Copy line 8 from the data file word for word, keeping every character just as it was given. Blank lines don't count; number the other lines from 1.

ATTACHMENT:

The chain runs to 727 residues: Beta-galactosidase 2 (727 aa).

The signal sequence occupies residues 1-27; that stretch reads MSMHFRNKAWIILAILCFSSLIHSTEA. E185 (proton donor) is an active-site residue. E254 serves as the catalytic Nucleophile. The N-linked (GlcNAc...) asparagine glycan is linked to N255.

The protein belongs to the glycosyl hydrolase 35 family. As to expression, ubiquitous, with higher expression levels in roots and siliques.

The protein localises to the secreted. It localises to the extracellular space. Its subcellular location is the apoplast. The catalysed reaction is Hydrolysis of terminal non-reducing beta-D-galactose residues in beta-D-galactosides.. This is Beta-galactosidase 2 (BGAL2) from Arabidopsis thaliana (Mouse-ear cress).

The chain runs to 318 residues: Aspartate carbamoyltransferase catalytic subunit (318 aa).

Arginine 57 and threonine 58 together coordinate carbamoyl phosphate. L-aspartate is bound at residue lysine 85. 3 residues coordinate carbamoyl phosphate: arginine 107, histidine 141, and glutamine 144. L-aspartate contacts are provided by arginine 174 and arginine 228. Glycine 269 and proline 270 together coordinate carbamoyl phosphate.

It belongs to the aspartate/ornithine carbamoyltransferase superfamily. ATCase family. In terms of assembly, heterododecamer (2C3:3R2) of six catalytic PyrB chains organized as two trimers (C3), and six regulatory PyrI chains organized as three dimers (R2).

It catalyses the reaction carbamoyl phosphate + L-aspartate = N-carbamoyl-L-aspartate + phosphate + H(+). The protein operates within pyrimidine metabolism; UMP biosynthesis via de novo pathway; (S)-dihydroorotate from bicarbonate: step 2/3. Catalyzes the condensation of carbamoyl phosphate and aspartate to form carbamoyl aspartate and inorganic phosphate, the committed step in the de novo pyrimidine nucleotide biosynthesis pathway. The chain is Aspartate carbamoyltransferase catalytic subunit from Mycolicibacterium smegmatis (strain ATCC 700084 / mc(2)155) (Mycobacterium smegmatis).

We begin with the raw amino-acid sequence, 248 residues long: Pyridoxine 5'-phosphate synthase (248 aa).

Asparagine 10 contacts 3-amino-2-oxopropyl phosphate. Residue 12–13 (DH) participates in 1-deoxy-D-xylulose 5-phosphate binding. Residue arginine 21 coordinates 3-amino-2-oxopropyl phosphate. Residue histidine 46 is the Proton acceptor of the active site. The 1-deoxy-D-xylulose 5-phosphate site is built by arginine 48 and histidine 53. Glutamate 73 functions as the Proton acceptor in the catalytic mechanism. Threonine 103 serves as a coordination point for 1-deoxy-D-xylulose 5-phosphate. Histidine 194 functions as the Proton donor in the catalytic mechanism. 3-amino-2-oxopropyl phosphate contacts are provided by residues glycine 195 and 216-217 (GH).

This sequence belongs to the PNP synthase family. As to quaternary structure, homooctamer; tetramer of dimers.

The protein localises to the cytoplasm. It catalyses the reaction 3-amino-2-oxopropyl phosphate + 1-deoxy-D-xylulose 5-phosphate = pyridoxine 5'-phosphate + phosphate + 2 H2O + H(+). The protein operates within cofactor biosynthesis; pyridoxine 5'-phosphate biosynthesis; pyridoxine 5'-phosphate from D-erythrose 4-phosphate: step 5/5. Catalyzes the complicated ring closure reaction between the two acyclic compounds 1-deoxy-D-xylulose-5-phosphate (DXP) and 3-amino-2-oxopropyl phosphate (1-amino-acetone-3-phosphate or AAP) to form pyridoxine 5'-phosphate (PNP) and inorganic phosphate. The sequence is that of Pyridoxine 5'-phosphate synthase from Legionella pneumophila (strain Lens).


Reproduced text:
It catalyses the reaction carbamoyl phosphate + L-aspartate = N-carbamoyl-L-aspartate + phosphate + H(+). The protein operates within pyrimidine metabolism; UMP biosynthesis via de novo pathway; (S)-dihydroorotate from bicarbonate: step 2/3. Catalyzes the condensation of carbamoyl phosphate and aspartate to form carbamoyl aspartate and inorganic phosphate, the committed step in the de novo pyrimidine nucleotide biosynthesis pathway. The chain is Aspartate carbamoyltransferase catalytic subunit from Mycolicibacterium smegmatis (strain ATCC 700084 / mc(2)155) (Mycobacterium smegmatis).